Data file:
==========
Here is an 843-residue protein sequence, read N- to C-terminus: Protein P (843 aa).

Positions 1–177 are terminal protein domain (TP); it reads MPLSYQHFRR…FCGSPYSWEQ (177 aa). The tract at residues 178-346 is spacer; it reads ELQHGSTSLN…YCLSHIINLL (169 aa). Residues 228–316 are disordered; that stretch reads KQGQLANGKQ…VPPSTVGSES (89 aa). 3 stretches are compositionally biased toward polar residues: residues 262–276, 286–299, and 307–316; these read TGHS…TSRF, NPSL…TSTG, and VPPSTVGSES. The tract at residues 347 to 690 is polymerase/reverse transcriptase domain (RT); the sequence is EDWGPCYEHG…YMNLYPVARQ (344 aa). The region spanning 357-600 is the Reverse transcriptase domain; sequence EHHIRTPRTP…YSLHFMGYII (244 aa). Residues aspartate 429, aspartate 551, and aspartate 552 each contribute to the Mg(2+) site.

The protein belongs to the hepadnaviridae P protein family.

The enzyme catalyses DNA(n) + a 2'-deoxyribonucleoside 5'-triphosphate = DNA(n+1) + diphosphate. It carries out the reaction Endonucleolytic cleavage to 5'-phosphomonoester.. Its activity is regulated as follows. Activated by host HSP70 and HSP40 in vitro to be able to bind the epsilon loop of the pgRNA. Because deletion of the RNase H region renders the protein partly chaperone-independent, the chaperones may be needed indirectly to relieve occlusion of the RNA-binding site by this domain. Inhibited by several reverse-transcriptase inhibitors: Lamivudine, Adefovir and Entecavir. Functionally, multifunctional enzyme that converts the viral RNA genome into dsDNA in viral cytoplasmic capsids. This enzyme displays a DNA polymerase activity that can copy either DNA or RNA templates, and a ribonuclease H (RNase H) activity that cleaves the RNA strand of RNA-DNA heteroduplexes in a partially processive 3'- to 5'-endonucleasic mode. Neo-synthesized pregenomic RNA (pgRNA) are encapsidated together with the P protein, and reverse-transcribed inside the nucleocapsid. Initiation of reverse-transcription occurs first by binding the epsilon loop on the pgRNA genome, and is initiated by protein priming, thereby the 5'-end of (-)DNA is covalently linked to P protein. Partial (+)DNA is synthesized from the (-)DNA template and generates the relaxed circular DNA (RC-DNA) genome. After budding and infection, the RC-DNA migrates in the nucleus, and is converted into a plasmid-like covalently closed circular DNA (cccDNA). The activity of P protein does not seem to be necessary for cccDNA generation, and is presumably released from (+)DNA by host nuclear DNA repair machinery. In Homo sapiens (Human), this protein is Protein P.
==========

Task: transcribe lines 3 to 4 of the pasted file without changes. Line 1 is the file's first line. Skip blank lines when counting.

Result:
The protein belongs to the hepadnaviridae P protein family.

The enzyme catalyses DNA(n) + a 2'-deoxyribonucleoside 5'-triphosphate = DNA(n+1) + diphosphate. It carries out the reaction Endonucleolytic cleavage to 5'-phosphomonoester.. Its activity is regulated as follows. Activated by host HSP70 and HSP40 in vitro to be able to bind the epsilon loop of the pgRNA. Because deletion of the RNase H region renders the protein partly chaperone-independent, the chaperones may be needed indirectly to relieve occlusion of the RNA-binding site by this domain. Inhibited by several reverse-transcriptase inhibitors: Lamivudine, Adefovir and Entecavir. Functionally, multifunctional enzyme that converts the viral RNA genome into dsDNA in viral cytoplasmic capsids. This enzyme displays a DNA polymerase activity that can copy either DNA or RNA templates, and a ribonuclease H (RNase H) activity that cleaves the RNA strand of RNA-DNA heteroduplexes in a partially processive 3'- to 5'-endonucleasic mode. Neo-synthesized pregenomic RNA (pgRNA) are encapsidated together with the P protein, and reverse-transcribed inside the nucleocapsid. Initiation of reverse-transcription occurs first by binding the epsilon loop on the pgRNA genome, and is initiated by protein priming, thereby the 5'-end of (-)DNA is covalently linked to P protein. Partial (+)DNA is synthesized from the (-)DNA template and generates the relaxed circular DNA (RC-DNA) genome. After budding and infection, the RC-DNA migrates in the nucleus, and is converted into a plasmid-like covalently closed circular DNA (cccDNA). The activity of P protein does not seem to be necessary for cccDNA generation, and is presumably released from (+)DNA by host nuclear DNA repair machinery. In Homo sapiens (Human), this protein is Protein P.